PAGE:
Fifty years after Pope John XXIII convened the Second Vatican Council that revolutionised the Catholic church, will the jolly man known as the "Good Pope" be declared a saint of the Roman Catholic Church? Perhaps the better question is: should he be, asks Greg Tobin in an article for the Religion News Service, published by NCR Online.
On the evening of June 3, 1963, John XXIII died, his family, doctors and household staff present in the papal apartments where he had lived for four and a half years. The Vatican press office issued this terse statement: "He suffers no more."
Immediately, there was a movement by some close to the deceased pope to have him canonized by acclamation, as saints had been during the early centuries of the church. The first session of the Second Vatican Council (1962-65) had ended in December 1962, and the pope had published his landmark encyclical letter, Pacem in Terris (Peace on Earth) in April 1963.
He was beloved by people throughout the world who understood the historic significance of his brief pontificate and of his council project.
It was reported at the time that Belgian Cardinal Leo Suenens, who was close to John XXIII and a leading voice in the council, favored a quick move to proclaim him a saint, eschewing the lengthy processes that could sap the energy and enthusiasm from the cause. Suenens said people needed new and contemporary figures as models of sanctity to inspire them in their spiritual lives.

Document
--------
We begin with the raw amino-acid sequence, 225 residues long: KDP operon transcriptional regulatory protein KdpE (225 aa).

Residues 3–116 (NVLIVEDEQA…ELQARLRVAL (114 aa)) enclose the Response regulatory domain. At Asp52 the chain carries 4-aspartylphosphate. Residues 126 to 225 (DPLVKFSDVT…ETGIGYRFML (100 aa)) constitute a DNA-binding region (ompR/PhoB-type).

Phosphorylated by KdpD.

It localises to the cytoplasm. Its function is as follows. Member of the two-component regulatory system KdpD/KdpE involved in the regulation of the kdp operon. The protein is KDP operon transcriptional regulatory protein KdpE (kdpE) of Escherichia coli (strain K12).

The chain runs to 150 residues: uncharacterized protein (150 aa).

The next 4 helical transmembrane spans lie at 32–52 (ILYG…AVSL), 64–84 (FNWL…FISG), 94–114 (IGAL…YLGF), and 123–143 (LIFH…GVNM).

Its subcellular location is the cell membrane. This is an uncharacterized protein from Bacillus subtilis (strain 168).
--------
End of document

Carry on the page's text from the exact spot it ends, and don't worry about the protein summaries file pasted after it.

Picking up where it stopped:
A proposal was circulated among the bishops, urging quick action, but traditionalist leaders and the Vatican's Congregation for the Causes of Saints won the day. John XXIII's successor, Pope Paul VI, announced in 1965 that two sainthood causes would be opened: for both Pope Pius XII and John XXIII. Two investigations began, one of which culminated in 2000 with John XXIII being beatified, or proclaimed "Blessed," the penultimate step to sainthood.
Only 80 of the 264 popes are officially recognized as saints (not counting St. Peter himself, but among his successors as bishop of Rome). In the last 400 years, ever since the church strictly formalized the process for canonisation that includes investigations and verifications of miracles, only two popes have been declared saints: Pius V (16th century) and Pius X, the first pope of the 20th century.
So, despite the enthusiasm of the rank-and-file and even many highly placed supporters, the chances for any pope achieving sainthood are surprisingly slim.
FULL STORY Should John XXIII be a saint? (NCR)